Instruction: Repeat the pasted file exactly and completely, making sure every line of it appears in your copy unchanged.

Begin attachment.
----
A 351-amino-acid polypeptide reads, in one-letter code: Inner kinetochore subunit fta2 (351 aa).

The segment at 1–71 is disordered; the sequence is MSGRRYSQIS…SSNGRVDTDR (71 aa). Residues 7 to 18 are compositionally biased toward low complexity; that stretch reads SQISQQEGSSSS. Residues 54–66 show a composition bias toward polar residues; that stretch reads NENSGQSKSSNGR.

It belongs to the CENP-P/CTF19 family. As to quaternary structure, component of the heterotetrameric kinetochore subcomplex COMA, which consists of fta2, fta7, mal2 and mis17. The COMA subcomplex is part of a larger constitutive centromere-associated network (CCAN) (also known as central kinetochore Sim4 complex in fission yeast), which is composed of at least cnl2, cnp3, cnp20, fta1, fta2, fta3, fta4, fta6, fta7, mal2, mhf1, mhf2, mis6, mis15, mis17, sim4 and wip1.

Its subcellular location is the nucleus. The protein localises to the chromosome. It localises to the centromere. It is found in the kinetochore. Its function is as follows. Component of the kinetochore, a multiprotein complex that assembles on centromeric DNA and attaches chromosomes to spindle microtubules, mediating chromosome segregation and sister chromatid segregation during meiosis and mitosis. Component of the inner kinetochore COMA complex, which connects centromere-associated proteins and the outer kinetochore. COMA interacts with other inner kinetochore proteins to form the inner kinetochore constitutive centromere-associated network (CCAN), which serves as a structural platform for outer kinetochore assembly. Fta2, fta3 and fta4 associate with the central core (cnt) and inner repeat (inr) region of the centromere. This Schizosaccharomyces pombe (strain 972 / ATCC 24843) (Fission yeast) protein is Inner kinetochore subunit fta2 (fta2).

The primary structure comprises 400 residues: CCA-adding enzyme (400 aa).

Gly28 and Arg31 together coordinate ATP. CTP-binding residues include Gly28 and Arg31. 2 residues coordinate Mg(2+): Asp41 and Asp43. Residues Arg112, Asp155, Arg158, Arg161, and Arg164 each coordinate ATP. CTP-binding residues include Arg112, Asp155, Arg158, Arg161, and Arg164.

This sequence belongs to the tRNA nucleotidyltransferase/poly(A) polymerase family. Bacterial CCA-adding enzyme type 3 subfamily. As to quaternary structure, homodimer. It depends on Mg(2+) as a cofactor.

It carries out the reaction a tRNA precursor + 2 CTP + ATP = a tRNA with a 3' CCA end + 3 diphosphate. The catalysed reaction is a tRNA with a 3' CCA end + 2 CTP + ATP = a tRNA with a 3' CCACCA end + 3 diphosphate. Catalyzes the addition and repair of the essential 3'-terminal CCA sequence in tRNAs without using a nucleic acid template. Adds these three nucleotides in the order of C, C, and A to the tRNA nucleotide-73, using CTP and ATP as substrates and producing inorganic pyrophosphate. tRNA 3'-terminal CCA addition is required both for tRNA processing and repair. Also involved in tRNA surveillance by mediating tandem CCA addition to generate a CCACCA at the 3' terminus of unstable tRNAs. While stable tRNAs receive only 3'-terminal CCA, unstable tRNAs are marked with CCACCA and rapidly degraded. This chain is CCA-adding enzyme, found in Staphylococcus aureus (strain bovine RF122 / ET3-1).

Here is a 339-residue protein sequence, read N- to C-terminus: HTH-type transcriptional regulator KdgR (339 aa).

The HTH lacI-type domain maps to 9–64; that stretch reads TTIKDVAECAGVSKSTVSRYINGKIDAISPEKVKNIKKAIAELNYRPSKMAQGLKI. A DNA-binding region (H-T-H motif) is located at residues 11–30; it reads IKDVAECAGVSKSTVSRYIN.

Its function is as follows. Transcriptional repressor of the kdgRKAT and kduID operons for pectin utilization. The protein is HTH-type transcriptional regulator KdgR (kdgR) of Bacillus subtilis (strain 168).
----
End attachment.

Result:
A 351-amino-acid polypeptide reads, in one-letter code: Inner kinetochore subunit fta2 (351 aa).

The segment at 1–71 is disordered; the sequence is MSGRRYSQIS…SSNGRVDTDR (71 aa). Residues 7 to 18 are compositionally biased toward low complexity; that stretch reads SQISQQEGSSSS. Residues 54–66 show a composition bias toward polar residues; that stretch reads NENSGQSKSSNGR.

It belongs to the CENP-P/CTF19 family. As to quaternary structure, component of the heterotetrameric kinetochore subcomplex COMA, which consists of fta2, fta7, mal2 and mis17. The COMA subcomplex is part of a larger constitutive centromere-associated network (CCAN) (also known as central kinetochore Sim4 complex in fission yeast), which is composed of at least cnl2, cnp3, cnp20, fta1, fta2, fta3, fta4, fta6, fta7, mal2, mhf1, mhf2, mis6, mis15, mis17, sim4 and wip1.

Its subcellular location is the nucleus. The protein localises to the chromosome. It localises to the centromere. It is found in the kinetochore. Its function is as follows. Component of the kinetochore, a multiprotein complex that assembles on centromeric DNA and attaches chromosomes to spindle microtubules, mediating chromosome segregation and sister chromatid segregation during meiosis and mitosis. Component of the inner kinetochore COMA complex, which connects centromere-associated proteins and the outer kinetochore. COMA interacts with other inner kinetochore proteins to form the inner kinetochore constitutive centromere-associated network (CCAN), which serves as a structural platform for outer kinetochore assembly. Fta2, fta3 and fta4 associate with the central core (cnt) and inner repeat (inr) region of the centromere. This Schizosaccharomyces pombe (strain 972 / ATCC 24843) (Fission yeast) protein is Inner kinetochore subunit fta2 (fta2).

The primary structure comprises 400 residues: CCA-adding enzyme (400 aa).

Gly28 and Arg31 together coordinate ATP. CTP-binding residues include Gly28 and Arg31. 2 residues coordinate Mg(2+): Asp41 and Asp43. Residues Arg112, Asp155, Arg158, Arg161, and Arg164 each coordinate ATP. CTP-binding residues include Arg112, Asp155, Arg158, Arg161, and Arg164.

This sequence belongs to the tRNA nucleotidyltransferase/poly(A) polymerase family. Bacterial CCA-adding enzyme type 3 subfamily. As to quaternary structure, homodimer. It depends on Mg(2+) as a cofactor.

It carries out the reaction a tRNA precursor + 2 CTP + ATP = a tRNA with a 3' CCA end + 3 diphosphate. The catalysed reaction is a tRNA with a 3' CCA end + 2 CTP + ATP = a tRNA with a 3' CCACCA end + 3 diphosphate. Catalyzes the addition and repair of the essential 3'-terminal CCA sequence in tRNAs without using a nucleic acid template. Adds these three nucleotides in the order of C, C, and A to the tRNA nucleotide-73, using CTP and ATP as substrates and producing inorganic pyrophosphate. tRNA 3'-terminal CCA addition is required both for tRNA processing and repair. Also involved in tRNA surveillance by mediating tandem CCA addition to generate a CCACCA at the 3' terminus of unstable tRNAs. While stable tRNAs receive only 3'-terminal CCA, unstable tRNAs are marked with CCACCA and rapidly degraded. This chain is CCA-adding enzyme, found in Staphylococcus aureus (strain bovine RF122 / ET3-1).

Here is a 339-residue protein sequence, read N- to C-terminus: HTH-type transcriptional regulator KdgR (339 aa).

The HTH lacI-type domain maps to 9–64; that stretch reads TTIKDVAECAGVSKSTVSRYINGKIDAISPEKVKNIKKAIAELNYRPSKMAQGLKI. A DNA-binding region (H-T-H motif) is located at residues 11–30; it reads IKDVAECAGVSKSTVSRYIN.

Its function is as follows. Transcriptional repressor of the kdgRKAT and kduID operons for pectin utilization. The protein is HTH-type transcriptional regulator KdgR (kdgR) of Bacillus subtilis (strain 168).